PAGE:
Second and more importantly, In Rainbows is the most serene and emotionally poignant album I know of. It’s an incredibly refreshing and needed break from the songs dripping with sadness or happiness which seem to constantly blare from the radio speakers. There’s not a single song where you immediately recognize what Radiohead is trying to make you feel. Rather, a subdued feeling of content and hopeful loneliness courses through the album like an underwater current, an unstopping stream of tranquilly flowing through your earbuds. The brazen guitar on “Bodysnatchers” drives a sense flailing, frightening confusion; the last coda of “Weird Fishes/Arpeggi” welcomes a final escape but only after hitting the bottom; the dazzling string section in “Reckoner” instills a cautious optimism among a landscape filled with “blank shores.” Radiohead successfully wrapped up these feelings in a clean, musically brilliant package, and it takes multiple listens to open it up, which has why the album has only grown on me with time. It seems that everytime I listen, I discover something new.

But why this album over other Radiohead works? I think, for me, it’s the particular sentiment of the album. All of Radiohead’s other albums feature the same advantages of In Rainbows: subtle emotions, musical sophistication. But while OK Computer is about alienation and Kid A is about detachment, In Rainbows is about acceptance. Moments of tension (“Jigsaw Falling into Place”) or longing (“I don’t want to be your friend / I just want to be your lover” from “House of Cards”) certainly exist; but the overarching theme is a quiet, reserved acceptance of these unfortunate realities (as I mentioned before, in “Weird Fishes/Arpeggi” Yorke sings that he “hit the bottom,” but then is able to “escape”). This could be seen as depressing or passive, but I choose to see it as a path towards a peaceful state in an imperfect world (“No matter what happens now / I shouldn’t be afraid / Because I know today has been the most perfect day I’ve ever seen” the last lines of the last song on the album, “Videotape”).  The line offers guidance towards tranquility when it seems impossibly out of reach. Things don’t always work out and you can’t plan for what happens, but if you recognize and accept that daunting fact you can lead a happier, more fulfilled life. This is Radiohead reconnecting with you after albums of disconnect.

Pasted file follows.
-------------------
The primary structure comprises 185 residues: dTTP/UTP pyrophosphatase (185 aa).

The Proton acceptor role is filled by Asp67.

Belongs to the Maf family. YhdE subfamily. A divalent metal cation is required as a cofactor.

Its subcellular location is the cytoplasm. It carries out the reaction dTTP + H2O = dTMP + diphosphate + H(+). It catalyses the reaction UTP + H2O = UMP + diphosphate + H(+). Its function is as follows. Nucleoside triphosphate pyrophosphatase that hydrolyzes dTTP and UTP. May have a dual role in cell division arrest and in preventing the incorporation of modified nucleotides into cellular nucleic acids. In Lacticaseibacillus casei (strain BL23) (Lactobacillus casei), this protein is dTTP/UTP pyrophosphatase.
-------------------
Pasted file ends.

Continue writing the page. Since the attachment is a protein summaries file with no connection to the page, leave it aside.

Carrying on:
So what’s my relationship with In Rainbows now? After it climbed to the top of my list and burrowed itself in my mind, I decided to limit myself. I reserve it for special occasions: driving home under glowing streetlights after a serene night, lying on my bed staring at the jet-black ceiling while trying to think about something major or not think at all, or even introducing one of my friends to Radiohead’s genius. It’s a heavily spiritual and hesitantly optimistic album which wastes no space, a meticulously-crafted and precise sound which has taught me that there’s always a way to find inner peace.

Some people see themselves reflected in poetry, paintings, or movies. Above any other art form, I find myself through music. And the last minute and five seconds of “Nude” is just about the most spiritual, beautiful, and moving piece of art I have ever experienced.


BONUS: Check out Radiohead’s superb performance “Live from The Basement – In Rainbows.” It makes you appreciate the album and the band even more.